per wikipedia: Religious use of incense has its origins in antiquity. Burned incense may be intended as a symbolic or sacrificial offering to various deities or spirits, or to serve as an aid in prayer.
The first recorded use of incense was by the Egyptians during the Fifth Dynasty, 2345-2494 BC.
The God of Incense
Nefertum (Nefertem) is the Egyptian God of perfume and sweet aromas. Nefertum was born from the bud of the blue lotus flower at the dawn of creation and was originally an aspect of Atum. His name means “Beautiful Atum”. He was later considered his own deity and became associated with sweet-smelling flowers. He is associated with rebirth and transformation through his link to the sun god and flowers. In Egyptian medicine he was called upon for healing aromas to cure disease and associated with incense.
below: King Ramses III burning incense
Incense use in religious ritual was either further or simultaneously developed in China, and eventually transmitted to Korea, Japan, Vietnam, Laos, Cambodia, Thailand, Indonesia, Malaysia, Singapore, and the Philippines It is reputed to be a method of purifying the surroundings, bringing forth an assembly of buddhas, bodhisattvas, gods, demons, and the like.
from nipponkodo.com, where I have purchased all of my incense for 20 or more years:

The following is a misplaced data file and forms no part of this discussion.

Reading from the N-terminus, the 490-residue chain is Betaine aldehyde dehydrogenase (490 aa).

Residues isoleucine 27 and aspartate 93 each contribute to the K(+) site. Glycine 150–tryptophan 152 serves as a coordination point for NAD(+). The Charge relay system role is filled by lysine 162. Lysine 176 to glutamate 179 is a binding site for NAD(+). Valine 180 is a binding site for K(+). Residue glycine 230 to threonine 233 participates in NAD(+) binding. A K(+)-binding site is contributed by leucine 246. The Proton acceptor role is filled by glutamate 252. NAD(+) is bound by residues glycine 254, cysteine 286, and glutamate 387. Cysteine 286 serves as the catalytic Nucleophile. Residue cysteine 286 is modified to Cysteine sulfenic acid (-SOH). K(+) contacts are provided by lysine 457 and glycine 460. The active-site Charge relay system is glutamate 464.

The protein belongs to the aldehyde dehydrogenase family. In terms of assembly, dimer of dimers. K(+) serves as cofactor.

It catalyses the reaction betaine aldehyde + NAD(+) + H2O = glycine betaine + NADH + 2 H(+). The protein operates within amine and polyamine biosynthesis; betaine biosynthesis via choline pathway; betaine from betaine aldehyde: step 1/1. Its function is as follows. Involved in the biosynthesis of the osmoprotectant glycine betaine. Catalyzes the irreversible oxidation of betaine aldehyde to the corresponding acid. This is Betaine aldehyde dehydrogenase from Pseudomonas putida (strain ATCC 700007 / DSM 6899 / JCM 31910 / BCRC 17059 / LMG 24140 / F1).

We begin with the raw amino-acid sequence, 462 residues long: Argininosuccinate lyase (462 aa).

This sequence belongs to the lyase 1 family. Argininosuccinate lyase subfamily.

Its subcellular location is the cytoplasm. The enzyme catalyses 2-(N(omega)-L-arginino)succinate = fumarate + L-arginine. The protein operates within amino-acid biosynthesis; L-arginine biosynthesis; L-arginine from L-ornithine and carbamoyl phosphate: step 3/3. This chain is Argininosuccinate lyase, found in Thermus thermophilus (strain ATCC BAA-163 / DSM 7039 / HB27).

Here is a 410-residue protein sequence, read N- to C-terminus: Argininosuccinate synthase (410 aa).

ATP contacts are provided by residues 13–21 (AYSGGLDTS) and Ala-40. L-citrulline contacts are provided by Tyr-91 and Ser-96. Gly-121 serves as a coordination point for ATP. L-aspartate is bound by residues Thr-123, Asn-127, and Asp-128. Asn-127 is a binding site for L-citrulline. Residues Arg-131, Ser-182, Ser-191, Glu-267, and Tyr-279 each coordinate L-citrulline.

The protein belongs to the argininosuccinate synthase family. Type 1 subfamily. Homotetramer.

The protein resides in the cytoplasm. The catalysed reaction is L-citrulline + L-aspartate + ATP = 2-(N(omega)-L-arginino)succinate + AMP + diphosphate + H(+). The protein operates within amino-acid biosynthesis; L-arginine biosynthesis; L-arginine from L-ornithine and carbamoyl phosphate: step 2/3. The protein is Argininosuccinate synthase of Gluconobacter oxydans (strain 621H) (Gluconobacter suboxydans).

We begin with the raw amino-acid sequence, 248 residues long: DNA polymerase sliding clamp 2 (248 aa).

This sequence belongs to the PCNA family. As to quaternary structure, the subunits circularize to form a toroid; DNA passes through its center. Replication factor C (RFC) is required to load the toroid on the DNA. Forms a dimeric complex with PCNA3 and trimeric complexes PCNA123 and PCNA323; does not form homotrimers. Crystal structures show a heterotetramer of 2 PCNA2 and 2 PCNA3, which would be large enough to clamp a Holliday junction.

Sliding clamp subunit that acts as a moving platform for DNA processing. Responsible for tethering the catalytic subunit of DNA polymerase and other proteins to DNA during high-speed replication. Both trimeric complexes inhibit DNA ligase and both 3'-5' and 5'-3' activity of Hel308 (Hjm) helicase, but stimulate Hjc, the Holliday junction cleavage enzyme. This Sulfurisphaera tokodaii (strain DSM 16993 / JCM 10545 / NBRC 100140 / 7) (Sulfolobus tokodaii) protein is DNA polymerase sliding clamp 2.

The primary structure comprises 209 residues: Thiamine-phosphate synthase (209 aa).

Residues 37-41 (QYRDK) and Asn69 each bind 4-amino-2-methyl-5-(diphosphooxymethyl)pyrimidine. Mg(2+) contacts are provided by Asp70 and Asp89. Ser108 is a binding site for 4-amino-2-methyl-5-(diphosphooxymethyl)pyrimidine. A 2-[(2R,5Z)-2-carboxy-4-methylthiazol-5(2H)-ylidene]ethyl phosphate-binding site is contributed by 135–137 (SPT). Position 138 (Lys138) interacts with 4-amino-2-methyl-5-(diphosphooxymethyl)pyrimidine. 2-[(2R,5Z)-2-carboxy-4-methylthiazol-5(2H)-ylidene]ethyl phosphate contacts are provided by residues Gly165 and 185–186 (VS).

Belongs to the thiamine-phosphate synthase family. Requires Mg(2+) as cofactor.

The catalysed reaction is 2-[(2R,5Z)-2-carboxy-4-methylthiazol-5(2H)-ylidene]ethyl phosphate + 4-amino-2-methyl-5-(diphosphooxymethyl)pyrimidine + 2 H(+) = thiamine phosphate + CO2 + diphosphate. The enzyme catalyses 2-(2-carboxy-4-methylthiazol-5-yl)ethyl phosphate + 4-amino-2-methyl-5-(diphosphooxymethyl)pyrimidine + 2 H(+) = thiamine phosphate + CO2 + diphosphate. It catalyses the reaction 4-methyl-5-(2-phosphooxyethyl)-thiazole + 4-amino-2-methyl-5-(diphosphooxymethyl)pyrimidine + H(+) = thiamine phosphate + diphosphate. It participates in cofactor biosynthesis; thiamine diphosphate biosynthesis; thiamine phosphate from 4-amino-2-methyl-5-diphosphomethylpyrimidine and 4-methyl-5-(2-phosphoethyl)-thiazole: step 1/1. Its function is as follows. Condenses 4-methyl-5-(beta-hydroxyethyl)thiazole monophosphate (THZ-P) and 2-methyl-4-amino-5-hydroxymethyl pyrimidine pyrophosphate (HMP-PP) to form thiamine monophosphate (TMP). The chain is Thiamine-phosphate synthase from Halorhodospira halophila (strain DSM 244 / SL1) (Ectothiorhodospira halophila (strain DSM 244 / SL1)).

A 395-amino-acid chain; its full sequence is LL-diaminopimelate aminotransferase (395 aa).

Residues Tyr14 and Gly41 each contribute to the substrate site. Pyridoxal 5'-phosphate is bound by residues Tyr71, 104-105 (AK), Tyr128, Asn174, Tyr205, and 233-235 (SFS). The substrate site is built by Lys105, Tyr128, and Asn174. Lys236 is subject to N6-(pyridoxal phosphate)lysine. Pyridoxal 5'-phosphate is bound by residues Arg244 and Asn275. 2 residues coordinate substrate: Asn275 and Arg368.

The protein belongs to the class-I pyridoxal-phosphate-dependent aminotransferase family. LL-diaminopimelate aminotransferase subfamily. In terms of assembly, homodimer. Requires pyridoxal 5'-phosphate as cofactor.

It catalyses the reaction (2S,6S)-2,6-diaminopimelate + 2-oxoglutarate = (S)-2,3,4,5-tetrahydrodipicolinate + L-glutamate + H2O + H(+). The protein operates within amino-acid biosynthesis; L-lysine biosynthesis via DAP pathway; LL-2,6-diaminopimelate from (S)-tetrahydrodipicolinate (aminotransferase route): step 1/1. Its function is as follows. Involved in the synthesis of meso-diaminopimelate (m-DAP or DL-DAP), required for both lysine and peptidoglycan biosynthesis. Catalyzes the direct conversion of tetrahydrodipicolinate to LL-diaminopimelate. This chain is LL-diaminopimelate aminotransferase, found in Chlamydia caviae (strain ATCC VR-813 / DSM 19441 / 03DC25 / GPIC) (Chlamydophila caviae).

In Egypt, aromatic trees were imported from Arabia to be used in religious ceremonies. Ganjin, a Buddhist priest from Tang China, reached Japan in 754 AD. This venerable priest, well known for introducing Buddhist precepts into Japan, should also be remembered for his accomplishment in the history of incense. Through medical incense and the skill of nerikoh (blended incense balls), Ganjin introduced a thriving incense culture from Tang dynasty China into Japan. Takimono, a kind of nerikoh, is made of powdered incense for medical use, together with binding substances such as nectar and treacle. There was no fragrance incense before nerikoh in Japan, and people used to burn medical incense to generate fragrances. As nerikoh is a mixture of ingredients, different mixtures created subtly different fragrances. As a result, people made their own favorite fragrances from original concoctions. In this context, incense was no longer used as a religious offering, but as a tasteful pleasure called soradakimono designed for the enjoyment of graceful aromas. This was the start of the esthetic and artistic world of graceful incense-burning in Japan. Court nobles in the Heian period (8th to 12th centuries) concocted original takimono in search of graceful and sophisticated fragrances for personal use. Different blends were used for different times, occasions or seasons, according to the mood of the moment. To impregnate their clothes or suffuse their rooms for guests, court people burnt their favorite blend of incense. “Takimonoawase”, an incense game where participants competed to produce better fragrances, also started in this period. Not quite satisfied with the simple fragrances of flowers and fruits in nature, court nobles created fragrances for their pleasure, thus establishing the foundation of a peculiar incense culture that was firmly attached to a keen awareness of the seasons. This is how the essential quality of Koh-Do (“the Way of Incense”) was formed.